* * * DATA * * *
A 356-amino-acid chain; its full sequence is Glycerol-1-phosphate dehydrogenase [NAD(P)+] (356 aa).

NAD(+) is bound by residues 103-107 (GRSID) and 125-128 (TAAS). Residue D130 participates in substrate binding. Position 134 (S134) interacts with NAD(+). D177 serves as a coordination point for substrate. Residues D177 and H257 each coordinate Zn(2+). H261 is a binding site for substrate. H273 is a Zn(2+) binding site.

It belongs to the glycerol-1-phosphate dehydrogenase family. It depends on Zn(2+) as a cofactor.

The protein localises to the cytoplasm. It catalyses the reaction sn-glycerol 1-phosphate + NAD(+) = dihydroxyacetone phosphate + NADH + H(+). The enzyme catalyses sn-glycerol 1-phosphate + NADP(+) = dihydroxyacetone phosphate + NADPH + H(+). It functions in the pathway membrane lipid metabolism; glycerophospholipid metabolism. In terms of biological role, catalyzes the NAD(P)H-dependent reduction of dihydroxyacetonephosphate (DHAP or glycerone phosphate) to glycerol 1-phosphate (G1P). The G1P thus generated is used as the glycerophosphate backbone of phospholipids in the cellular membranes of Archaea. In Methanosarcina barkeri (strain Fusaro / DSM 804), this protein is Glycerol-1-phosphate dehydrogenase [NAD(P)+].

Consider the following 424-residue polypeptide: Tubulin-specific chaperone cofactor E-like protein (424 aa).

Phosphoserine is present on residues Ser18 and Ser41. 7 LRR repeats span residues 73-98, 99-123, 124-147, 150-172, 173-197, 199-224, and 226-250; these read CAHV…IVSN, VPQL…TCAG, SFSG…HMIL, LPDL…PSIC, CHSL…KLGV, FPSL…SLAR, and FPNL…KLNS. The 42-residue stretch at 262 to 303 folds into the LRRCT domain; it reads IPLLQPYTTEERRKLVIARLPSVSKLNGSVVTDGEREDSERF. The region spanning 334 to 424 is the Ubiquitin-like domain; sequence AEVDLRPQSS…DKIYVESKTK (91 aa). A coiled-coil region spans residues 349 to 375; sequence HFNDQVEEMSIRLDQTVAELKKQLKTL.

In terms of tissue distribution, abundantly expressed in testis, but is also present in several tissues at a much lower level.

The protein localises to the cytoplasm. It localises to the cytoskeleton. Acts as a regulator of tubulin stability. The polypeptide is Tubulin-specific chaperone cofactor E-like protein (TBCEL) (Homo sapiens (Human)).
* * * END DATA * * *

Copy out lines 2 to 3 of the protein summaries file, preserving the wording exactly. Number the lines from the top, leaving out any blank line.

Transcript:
NAD(+) is bound by residues 103-107 (GRSID) and 125-128 (TAAS). Residue D130 participates in substrate binding. Position 134 (S134) interacts with NAD(+). D177 serves as a coordination point for substrate. Residues D177 and H257 each coordinate Zn(2+). H261 is a binding site for substrate. H273 is a Zn(2+) binding site.

It belongs to the glycerol-1-phosphate dehydrogenase family. It depends on Zn(2+) as a cofactor.